Kay did not know how to take his friend's letter and was a little inclined to resent it as unwarrantable interference. However, on more mature reflection he decided that there must be something at the back of his friend's mind which made the warning necessary. Acting on impulse he handed the letter to Lynn who, after glacing through it, returned it with a smile.
“It does seem as though dear old dad had your interests at heart, doesn't it?” remarked Lynn. “Of course it now rests with you if I go or stay, but from what I gathered from dad your work keeps you employed in the bush. Your manager is fully employed at the mill and judging from the amount of timber you are turning out, your clerks must be well occupied. There appears room for the employment of a hand who may be useful in any capacity.”
“I believe you are right, Lynn. I cannot ignore your father's letter and there is room for an extra hand. Supposing I give you a sort of roving commission, leaving it to you to find from the manager, foreman, and Mr. Wynder, the accountant, where your services are required. You can always fall back on the timberyard for something to do when not wanted elsewhere. You will live with us and have your own room—you won't find the life so bad, as I have a fine lot of men. I, myself, come in contact mostly with the men working in the bush as the contour of the country allows us to run the trams close up to the logs and it takes me no time to run down to the scene of operations.” Kay turned at the sound of a cough: “Hello, Cushla, didn't notice you come in. Let me formally introduce you to Mr. Lynn Kingswell now in my employment, so I hope you two will be friends.”
“I sincerely hope so,” said Lynn.
“And I don't see any particular reason why we should not be,” replied Cushla with a smile.
“Cushla, what about your taking Kingswell over and introducing him to Mr. Jasper, Wynder, and Hawkins?”
“All right, dad,” agreed Cushla. Then, “Come along, Lynn.”
Chatting brightly as she went Cushla led the way. Presently, they came within speaking distance of Jasper, who turned at their approach.
“Hello, Mr. Jasper,” greeted Cushla. “Let me introduce Mr. Lynn Kings-well, the son of a great friend of my father's.”
“How do you do, Mr. Kingswell,” replied Jasper. “You're from the city?”
“Yes, Mr. Jasper. My dad couldn't do anything with me so sent me out into the country to reform.”
“Well,” said Jasper, “you have come among beautiful surroundings as you can see—and which my worthy boss is devastating year by year.”
“Notwithstanding that the beautiful trees are the means of supplying his livelihood, his heart nearly breaks at every log that comes in,” put in Cushla.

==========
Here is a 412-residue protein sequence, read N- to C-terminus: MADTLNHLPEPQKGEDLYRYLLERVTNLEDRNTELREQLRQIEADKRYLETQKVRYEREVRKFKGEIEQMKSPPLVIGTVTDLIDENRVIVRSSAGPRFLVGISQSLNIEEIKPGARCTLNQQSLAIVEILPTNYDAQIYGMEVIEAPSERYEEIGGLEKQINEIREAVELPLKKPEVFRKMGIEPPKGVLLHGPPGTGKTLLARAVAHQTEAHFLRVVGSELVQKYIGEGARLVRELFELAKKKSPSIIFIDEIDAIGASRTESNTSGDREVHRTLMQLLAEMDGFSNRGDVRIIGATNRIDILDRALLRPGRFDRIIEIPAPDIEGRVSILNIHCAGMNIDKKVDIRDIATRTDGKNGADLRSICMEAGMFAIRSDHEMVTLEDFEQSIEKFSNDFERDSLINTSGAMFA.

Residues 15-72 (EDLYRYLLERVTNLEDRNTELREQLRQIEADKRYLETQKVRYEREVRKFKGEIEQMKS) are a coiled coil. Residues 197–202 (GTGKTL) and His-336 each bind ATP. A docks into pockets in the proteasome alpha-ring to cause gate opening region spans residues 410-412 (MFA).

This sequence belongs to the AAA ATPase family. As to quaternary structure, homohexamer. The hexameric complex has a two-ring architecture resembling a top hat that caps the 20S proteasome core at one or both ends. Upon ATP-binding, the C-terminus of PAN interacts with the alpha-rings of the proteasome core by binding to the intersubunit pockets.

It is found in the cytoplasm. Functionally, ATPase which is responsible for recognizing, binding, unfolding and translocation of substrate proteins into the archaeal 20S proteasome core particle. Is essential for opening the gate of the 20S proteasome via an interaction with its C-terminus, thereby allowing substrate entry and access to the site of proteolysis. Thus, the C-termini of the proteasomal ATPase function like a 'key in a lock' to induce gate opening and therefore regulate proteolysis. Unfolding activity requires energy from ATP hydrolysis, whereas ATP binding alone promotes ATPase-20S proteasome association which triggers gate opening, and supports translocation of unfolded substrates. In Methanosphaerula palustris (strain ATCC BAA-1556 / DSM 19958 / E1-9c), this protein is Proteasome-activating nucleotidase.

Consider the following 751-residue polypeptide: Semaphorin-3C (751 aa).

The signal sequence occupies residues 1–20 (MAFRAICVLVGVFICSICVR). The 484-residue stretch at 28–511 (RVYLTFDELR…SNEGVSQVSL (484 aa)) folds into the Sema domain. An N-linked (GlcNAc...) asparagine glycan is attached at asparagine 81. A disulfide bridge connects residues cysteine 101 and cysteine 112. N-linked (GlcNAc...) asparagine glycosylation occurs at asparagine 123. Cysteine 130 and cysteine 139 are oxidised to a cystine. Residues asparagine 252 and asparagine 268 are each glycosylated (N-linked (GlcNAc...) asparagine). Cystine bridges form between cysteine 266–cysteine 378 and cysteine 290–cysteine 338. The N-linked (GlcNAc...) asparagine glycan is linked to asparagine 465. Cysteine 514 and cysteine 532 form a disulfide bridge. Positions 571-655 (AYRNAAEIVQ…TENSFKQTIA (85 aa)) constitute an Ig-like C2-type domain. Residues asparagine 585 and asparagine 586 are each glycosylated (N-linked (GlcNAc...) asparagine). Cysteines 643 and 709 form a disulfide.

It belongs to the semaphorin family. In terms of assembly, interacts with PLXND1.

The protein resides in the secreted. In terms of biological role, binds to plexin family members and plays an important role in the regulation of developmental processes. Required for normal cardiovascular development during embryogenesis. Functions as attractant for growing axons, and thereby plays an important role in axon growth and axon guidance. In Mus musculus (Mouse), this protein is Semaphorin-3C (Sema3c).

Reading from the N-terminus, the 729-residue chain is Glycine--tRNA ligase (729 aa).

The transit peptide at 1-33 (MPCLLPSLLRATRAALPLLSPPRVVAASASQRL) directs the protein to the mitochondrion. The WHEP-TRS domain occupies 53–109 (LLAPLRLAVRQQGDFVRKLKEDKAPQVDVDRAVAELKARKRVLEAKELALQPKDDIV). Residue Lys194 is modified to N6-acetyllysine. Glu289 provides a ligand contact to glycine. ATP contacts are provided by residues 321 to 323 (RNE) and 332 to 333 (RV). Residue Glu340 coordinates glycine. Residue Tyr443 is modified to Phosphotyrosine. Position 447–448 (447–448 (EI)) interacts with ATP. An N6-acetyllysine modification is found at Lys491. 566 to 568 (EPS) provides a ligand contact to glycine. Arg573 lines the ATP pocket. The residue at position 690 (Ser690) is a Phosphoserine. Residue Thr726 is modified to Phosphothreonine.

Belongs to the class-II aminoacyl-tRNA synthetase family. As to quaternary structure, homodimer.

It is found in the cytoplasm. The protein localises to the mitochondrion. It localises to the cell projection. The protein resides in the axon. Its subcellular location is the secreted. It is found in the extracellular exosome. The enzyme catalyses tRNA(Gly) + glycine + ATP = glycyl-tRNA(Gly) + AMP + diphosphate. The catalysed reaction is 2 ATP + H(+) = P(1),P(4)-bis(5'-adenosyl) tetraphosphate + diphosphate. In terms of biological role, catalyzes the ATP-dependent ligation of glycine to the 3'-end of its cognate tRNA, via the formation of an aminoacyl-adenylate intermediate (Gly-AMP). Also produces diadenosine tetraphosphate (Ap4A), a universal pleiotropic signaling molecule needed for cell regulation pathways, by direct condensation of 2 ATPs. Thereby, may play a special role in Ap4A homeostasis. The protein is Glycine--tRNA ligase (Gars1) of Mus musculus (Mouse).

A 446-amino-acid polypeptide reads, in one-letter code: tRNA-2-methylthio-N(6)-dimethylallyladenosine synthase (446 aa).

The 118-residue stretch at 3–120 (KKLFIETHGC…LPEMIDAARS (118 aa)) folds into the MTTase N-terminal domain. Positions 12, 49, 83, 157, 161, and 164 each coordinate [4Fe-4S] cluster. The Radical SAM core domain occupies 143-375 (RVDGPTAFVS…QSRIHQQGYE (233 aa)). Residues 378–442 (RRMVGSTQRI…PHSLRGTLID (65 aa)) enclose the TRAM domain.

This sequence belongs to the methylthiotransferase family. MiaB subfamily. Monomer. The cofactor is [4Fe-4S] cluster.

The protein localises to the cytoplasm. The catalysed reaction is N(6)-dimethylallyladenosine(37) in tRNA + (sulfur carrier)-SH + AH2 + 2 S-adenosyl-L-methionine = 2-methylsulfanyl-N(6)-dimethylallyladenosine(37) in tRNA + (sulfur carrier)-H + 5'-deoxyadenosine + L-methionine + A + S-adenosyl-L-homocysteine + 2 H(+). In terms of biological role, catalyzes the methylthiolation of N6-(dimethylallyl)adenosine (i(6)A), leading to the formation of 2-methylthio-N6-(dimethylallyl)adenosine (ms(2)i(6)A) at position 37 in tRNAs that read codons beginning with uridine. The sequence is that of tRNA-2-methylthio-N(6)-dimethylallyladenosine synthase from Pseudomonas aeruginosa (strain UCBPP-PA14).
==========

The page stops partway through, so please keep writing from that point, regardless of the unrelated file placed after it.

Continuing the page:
“Not quite as bad as that, Miss Kay, but you have admitted the sacrilege of destroying the beauties God has given us and which cannot be replaced.”
Cushla changed the subject and asked if Mr. Wynder was in his office.
“Yes, Miss Kay. You'll find him buried in papers, ledgers, and other books of all descriptions.”
Cushla knocked at the door and entered, followed by Lynn.
A man looked up at them.
“Mr. Wynder,” said Cushla. “I've brought Mr. Lynn Kingswell to make your acquaintance. Father has taken him on as a rouse-about.”
Both men acknowledged the introduction. Then: “Just what are the duties assigned to you, Mr. Kings-well?” asked Wynder.
“To help generally when and where my services, may be required,” replied Lynn. “I've had a varied experience both in New Zealand and Australia.”
“A sort of rolling stone that gathers no moss?” suggested Wynder.
“That, of course, remains to be seen,” Lynn answered, looking straight at Wynder. “Anyhow it seems by your surroundings I might be of some use to you.”
“No thanks. When two men tackle a one-man job they generally get in one another's way. Don't you think so, Miss Cushla?”
“I think, Mr. Wynder,” she answered, “that you have a terrible lot to do, and if it gets behind it'll take no end to pull up, but you always seem to like work. We are keeping you back.”
“I'm sure Mr. Kingswell and I will be friends,” said Wynder.
He remained standing after Lynn and Cushla left his office. “Now I wonder what the game is,” he thought to himself. “And what is the great idea of Kay employing a man like this. There's something in the wind and I must be careful. He does not look like a young man one could take liberties with.”
The moment Lynn saw the manager he liked him. There was something in his manner which attracted confidence. A straight look in the eye as he shook hands or spoke. Not a very big man, but wiry and muscular—a man that one could rely on in a pinch, was Lynn's mental summing up, as he and Cushla took their leave. When they were outside Cushla asked Lynn whom he liked best.
“Why, Hawkins,” he answered. “And there's something about Jasper I like.”
“What about Mr. Wynder, Lynn?”
“I don't know he is a fine stamp of a man, but I should think he would be a bit awkward if he were angry or took a set on anyone; but I've no doubt he is splendid with the books, which after all is what your father employs him for. Thank you very much for the introductions. I understand we all meet again at dinner. In the meantime, if you'll excuse me, I will step down to the swimming pool you spoke of—a dip would be just the thing.”
(To be continued).